Old 11-22-2005, 03:17 PM
LunaSea LunaSea is offline
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Join Date: Jan 2005
Location: Homestead, Florida
Posts: 13,695

Just the other day when I was launching at Convoy Point in Biscayne Bay, a National Park ranger made it a point to come over and let me know that there was a small craft warning issued earlier in the day, so I said "Thank you sir, if I see any small craft I'll be sure to warn them!" And actually, the bay was rough but certainly nothing a good seaworthy yak couldn't handle...a canoe would've had some problems, no doubt...but not a yak.

Stay safe out there lconn!
Old 11-23-2005, 07:39 AM
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mrsinbad mrsinbad is offline
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Location: Nassau County, Long Island
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Location/water temps has a lot to do with whether I decide to go out or not. If the water temps are chilly like now that would be a major concern to me. Add to that the wind and wave factor like white caps with winds over 15 MPH is a definite NO. If it's just windy like 10-13 MPH with small chop, maybe I would go but it ain't gonna be fun and it's probably gonna be a lot of work.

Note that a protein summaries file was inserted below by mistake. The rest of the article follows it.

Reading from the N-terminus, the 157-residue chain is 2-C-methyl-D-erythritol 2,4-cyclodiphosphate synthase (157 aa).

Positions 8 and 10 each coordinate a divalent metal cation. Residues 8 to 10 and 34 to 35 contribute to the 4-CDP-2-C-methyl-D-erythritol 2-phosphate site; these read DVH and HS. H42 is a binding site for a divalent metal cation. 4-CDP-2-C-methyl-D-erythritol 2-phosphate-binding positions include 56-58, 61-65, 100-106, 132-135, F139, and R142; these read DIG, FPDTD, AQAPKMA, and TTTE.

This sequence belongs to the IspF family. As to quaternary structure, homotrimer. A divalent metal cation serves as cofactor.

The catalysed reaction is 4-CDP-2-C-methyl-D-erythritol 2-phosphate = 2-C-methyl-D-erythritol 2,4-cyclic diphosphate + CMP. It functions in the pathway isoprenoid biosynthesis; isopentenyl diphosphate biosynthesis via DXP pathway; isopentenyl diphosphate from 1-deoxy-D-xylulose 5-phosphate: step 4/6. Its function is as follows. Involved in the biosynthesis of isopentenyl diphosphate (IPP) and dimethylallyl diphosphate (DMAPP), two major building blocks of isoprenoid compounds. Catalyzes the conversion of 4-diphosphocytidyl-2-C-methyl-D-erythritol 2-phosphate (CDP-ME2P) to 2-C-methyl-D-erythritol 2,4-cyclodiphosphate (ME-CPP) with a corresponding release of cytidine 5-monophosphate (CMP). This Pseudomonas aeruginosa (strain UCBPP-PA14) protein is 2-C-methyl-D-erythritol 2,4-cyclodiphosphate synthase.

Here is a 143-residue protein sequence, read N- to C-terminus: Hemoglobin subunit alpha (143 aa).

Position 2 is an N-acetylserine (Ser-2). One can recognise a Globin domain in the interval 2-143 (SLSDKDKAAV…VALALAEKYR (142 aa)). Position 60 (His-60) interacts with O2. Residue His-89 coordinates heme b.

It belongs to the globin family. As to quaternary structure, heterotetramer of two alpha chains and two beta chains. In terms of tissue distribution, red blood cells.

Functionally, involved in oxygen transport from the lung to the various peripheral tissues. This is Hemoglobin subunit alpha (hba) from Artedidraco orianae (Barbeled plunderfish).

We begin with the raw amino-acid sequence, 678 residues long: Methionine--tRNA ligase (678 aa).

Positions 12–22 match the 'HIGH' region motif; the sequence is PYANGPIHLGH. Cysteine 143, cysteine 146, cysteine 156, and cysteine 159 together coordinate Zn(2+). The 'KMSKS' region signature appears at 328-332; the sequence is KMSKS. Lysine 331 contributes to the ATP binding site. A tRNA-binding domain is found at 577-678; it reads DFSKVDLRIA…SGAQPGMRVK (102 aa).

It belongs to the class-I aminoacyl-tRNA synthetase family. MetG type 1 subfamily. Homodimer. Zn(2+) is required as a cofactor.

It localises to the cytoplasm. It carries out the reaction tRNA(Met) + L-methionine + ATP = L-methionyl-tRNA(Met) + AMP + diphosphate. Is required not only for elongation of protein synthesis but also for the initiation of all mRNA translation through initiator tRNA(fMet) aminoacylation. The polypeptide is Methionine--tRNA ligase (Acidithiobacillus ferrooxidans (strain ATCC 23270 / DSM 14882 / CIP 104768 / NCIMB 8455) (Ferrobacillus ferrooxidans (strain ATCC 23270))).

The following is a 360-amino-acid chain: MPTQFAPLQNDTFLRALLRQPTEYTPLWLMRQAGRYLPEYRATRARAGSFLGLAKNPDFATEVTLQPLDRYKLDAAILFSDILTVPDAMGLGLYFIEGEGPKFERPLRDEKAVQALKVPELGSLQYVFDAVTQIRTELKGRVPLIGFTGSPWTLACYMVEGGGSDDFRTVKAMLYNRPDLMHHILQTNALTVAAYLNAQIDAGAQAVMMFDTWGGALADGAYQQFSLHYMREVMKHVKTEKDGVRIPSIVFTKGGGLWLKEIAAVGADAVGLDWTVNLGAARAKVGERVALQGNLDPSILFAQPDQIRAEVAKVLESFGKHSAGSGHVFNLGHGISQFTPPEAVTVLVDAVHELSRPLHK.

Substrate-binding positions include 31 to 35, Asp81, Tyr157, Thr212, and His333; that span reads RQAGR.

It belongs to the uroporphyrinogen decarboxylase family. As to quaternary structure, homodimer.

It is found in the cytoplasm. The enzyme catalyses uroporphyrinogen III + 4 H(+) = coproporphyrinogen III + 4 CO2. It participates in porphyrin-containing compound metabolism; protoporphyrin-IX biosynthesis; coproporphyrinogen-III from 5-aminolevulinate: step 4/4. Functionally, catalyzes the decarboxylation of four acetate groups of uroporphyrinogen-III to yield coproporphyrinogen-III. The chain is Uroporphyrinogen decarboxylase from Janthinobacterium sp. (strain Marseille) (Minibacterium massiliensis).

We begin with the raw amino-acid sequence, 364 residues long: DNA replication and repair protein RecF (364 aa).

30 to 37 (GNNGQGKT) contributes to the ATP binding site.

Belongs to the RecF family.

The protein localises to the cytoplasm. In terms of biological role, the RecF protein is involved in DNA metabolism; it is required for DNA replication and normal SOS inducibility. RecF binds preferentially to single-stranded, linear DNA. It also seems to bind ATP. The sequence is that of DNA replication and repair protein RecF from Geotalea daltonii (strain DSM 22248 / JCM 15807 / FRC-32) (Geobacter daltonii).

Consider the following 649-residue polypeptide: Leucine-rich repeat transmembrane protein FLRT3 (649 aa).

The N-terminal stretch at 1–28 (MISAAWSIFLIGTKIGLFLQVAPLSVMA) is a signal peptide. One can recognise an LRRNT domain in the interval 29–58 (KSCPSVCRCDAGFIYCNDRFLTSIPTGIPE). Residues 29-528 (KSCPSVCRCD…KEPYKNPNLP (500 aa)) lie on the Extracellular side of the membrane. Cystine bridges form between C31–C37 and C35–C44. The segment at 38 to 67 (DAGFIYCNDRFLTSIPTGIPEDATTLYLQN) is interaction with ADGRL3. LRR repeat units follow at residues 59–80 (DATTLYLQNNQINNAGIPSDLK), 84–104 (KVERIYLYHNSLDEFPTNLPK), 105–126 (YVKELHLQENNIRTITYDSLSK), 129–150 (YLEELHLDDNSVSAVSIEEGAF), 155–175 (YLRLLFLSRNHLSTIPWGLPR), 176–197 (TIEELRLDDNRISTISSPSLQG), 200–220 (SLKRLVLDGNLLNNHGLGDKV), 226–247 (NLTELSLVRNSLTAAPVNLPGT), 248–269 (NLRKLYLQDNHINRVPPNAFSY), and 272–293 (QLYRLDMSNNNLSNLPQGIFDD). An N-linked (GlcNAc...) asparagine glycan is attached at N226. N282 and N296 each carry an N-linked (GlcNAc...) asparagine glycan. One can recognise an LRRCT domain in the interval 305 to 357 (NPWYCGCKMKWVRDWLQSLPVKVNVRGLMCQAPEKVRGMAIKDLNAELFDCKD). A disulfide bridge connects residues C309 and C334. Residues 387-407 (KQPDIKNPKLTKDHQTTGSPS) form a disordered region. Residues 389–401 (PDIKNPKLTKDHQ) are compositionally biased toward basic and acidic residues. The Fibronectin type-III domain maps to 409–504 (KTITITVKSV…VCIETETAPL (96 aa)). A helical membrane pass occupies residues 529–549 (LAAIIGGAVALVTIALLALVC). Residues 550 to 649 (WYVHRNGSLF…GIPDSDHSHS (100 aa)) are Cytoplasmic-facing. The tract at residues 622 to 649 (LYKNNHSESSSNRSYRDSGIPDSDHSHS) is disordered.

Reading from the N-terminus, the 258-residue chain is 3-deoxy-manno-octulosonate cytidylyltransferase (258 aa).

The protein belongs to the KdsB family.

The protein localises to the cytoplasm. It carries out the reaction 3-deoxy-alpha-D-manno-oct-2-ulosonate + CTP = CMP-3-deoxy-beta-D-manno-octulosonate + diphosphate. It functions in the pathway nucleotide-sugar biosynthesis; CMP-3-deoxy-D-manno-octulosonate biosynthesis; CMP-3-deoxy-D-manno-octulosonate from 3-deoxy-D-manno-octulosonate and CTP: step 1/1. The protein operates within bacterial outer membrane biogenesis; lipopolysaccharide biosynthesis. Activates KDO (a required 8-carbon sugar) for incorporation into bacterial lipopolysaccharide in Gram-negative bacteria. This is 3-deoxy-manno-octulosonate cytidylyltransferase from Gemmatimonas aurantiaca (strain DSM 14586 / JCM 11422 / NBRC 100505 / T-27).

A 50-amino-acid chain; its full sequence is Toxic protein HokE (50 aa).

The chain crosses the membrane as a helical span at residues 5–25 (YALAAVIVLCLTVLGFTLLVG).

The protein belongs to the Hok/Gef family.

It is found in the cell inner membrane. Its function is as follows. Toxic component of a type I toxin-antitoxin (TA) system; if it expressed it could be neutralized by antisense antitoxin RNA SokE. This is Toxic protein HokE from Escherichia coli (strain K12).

Generally, if I don't think it's a good idea to go, I won't. Also, don't let anyone brow beat you into going out into something you are not comfortable with, just because they called you a chicken. It's your life!
Old 11-23-2005, 08:37 AM
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lconn4 lconn4 is offline
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Take little steps not big ones.
Old 11-25-2005, 06:48 PM
DenD76 DenD76 is offline
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Location: All over from NJ down to Grenada
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The thing I worry about most is wind direction. If its really rough, you want to make sure that the wind is going to be at your back coming in. From experience, there is nothing worse than underestimating the weather conditions going out, only to have to fight extremely hard on your way back in.
Old 11-26-2005, 11:31 AM
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lconn4 lconn4 is offline
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Location: Jacksonville, TX, usa
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the other day I was out and the wind picked up to 20 from the east and I ended up backing the yak for about a mile before the winds let up.

I could have made it in paddling forward, but I don't like looking at waves or hearing waves approaching from the rear.

It reminded me of flight school and practicing stalls. Airplanes can fly backwards if the wind is strong enough.

You don't see many planes landing with the wind, try stuff so you have some options.
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fish, rough, safely